RAPAD 1. The initial development and formulation of ideas from observed teaching practice 2. A structured research study with Level 3 Human Computer Interaction students 3. The development and reformulation of ideas from 1 and 2 with post-graduate conversion students taking several iterations of an Information Systems Development course 4. The fourth phase saw RAPAD developed, restructured for less technologically experienced students, and used as the major part and focus of a unit entitled “Learning at University” for over 400 pre-university students. The four main phases are discussed in more detail. As with all dynamic user-centred methodologies, further use brings new developments and refinements. Phase 1: Initial Formulation of the need for Personalised e-Learning Environments The roots of the development of RAPAD lie in the period following the advent of the World Wide Web in the UK. In the mid 1990s, the Web and associated work-related factors initiated a process of thinking in a more structured manner about emerging themes and problems. The first of these was when I observed a personalized and individual interface (for a partially sighted student) in practice. The second was a concurrent period of major organizational change, not uncommon in modern higher education, which had a negative impact on the student using the personalized interface. Ideas concerning information overload and attempts to enable students to handle the ever-increasing availability of masses of relatively unstructured information were initially developed. Thoughts on interface preferences were further prompted when I supervised the above student taking a written exam with the specially constructed interface. Both of these reflective episodes occurred against the backdrop of a series of university reorganizations. The reorganizations reflected both social and technological changes in higher education and responses to government policy and suggested a need to rethink student learning support resources at a personal level. I explored some of these ideas in several of the courses I taught over the next few years. These included courses in Human Computer Interaction and Information Systems Design. One newly developed course allowed me to explore more of the cognitive and interface issues emerging with Internet and Web developments—Intelligent Interfaces for the Internet. Phase 2: Formal research Program A formal research program was designed to explore several of the questions raised by the experiences of the students and myself in the first phase. Curriculum and syllabus changes allowed the redesign of a human computer interaction course to integrate the cognitive and interface issues into the course material and assessment. The stated aim of the research was “to consider how cognitive profiles and a reflective and participatory approach to the design and development of a Web-based learning environment can be used to enable autonomous learning and help students interface with learning processes, materials, and environments” (Webster, 2005, p.3). Three well known and reliable measures, Riding’s Cognitive Styles Analysis (Riding & Rayner, 1998), Entwistle’s Approaches and Study Skills Inventory for Students (Tait, Entwistle, & McCune, 1998), and the Myers-Briggs Type Indicator (Myers, McCaulley, Quenk, & Hammer, 1999) were used to develop the cognitive profile. Computer-based and self-report tests for each of the above measures were administered to a group of 64 students participating in a human computer interaction unit. The results of the tests were made available to the students within one week of each measure being administered. The students were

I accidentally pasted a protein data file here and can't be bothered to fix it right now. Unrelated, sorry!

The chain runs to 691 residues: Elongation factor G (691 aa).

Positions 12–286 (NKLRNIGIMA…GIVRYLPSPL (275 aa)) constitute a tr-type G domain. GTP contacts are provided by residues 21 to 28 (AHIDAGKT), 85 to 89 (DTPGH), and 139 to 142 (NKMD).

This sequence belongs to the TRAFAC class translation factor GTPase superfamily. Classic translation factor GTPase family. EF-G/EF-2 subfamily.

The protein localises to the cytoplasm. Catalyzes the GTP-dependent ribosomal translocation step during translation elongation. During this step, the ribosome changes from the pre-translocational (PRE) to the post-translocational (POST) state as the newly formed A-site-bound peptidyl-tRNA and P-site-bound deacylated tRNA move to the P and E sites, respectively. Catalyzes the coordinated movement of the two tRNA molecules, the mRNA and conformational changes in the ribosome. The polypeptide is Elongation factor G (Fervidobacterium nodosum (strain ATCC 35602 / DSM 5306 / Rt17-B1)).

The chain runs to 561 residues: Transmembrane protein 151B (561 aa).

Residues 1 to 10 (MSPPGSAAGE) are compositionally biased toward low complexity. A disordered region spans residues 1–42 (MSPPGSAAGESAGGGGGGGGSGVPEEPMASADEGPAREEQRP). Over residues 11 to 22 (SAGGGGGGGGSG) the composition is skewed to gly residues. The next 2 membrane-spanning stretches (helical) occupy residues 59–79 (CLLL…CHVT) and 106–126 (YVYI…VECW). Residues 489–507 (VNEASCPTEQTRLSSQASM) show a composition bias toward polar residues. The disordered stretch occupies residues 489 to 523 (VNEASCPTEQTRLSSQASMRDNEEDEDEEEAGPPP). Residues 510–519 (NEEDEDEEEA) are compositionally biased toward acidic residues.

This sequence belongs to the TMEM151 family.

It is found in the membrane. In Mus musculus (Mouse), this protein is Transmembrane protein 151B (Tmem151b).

• Page 2 and 3: Advances in E-Learning: Experiences
  • Page 4 and 5: Table of Contents Preface .........
  • Page 6 and 7: Chapter XIV Open Source LMS Customi
  • Page 8 and 9: Chapter III Philosophical and Epist
  • Page 10 and 11: of constructive and cooperative met
  • Page 12 and 13: Chapter XIV Open Source LMS Customi
  • Page 14 and 15: contents, learning contexts, proces
  • Page 16 and 17: xv these organizations do not get a
  • Page 18 and 19: xvii QuALIty In e-LeArnIng Before t
  • Page 20 and 21: allow that the teachers in training
  • Page 22 and 23: xxi ISO. (1986). Quality-Vocabulary